I might just do that. Perhaps the people at the Discovery Institute have made me too jaded.

There are significant differences between ID and Creationism. Lumping them together seems to be a way to discredit the former by associating it with the latter.
I would even say there is a difference between ID, Creationism, and IDC. ID is a legitimate philosophical position with no scientific content. Creationism is a statement of fact, potentially scientific, which has been falsified. IDC is an attempt to pretend that the philosophical positions taken in ID are scientific (statements both verifiable and verified) using the arguments that Creationism uses against evolution.

But regarding your post - Is science slowly accumulative? Gradually increasing the general knowledge and willingly ditching one theory or hypothesis when the information doesn't appear to support it? Your description seems very ideal, but it doesn't seem very realistic.
300 years ago, most geologists believed in a young earth. 250 years ago, most biologists thought of species as being fixed in traits. 200 years ago, there was no germ theory of disease. 150 years ago, physicists thought energy was continuous rather than quantized. 100 years ago special relativity was brand new and Newton’s equations were still considered the best approximation. 50 years ago, most planetary scientists thought the continents were fixed in place.

Theories come from having a lot of evidence, and so they take a lot of evidence (or a new type of evidence) to overturn. It does happen.

But.... then you claim that IDists and Creationists perform in a way that doesn't match with this ideal and you ultimately (at the end of your post) only fault them.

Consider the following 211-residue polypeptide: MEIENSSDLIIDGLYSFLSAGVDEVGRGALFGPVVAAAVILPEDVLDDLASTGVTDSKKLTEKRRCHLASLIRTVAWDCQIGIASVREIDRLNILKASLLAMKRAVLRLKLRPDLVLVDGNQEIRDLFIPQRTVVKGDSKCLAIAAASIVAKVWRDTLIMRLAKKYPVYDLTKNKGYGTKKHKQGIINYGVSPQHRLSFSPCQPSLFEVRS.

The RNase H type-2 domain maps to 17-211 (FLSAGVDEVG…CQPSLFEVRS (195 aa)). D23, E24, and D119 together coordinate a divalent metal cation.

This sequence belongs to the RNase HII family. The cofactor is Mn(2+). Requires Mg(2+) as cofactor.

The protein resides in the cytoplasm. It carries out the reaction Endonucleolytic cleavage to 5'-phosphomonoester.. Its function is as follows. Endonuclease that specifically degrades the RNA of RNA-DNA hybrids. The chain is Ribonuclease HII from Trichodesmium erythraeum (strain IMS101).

Also, how do you advance from one square to the next when the best you can really do in science is show that a current theory hasn't been falsified (an initial square)?

Making a prediction, testing that prediction, and verifying the result is a little better than showing something has not been falsified, It’s showing you can rely on the theory for other observations.

Say you then carry that reasoning into the next square and find some evidential support for square 2... but all along you still haven't proven anything with square 1. Only that it hasn't been shown to be false....yet.
I’m not sure what you mean. We may have pushed this metaphor too far.

In your second paragraph you claim:

They already have decided the path, so they say the price of the car has to change to match the path they see.

Okay, say I agree with you. What does the naturalist do though? Isn't a path decided in that worldview?

Naturalism (no qualifier) is a philosophical point of view that can never be proven (or disproven, short of a miracle), but also requires no specific natural findings to be true.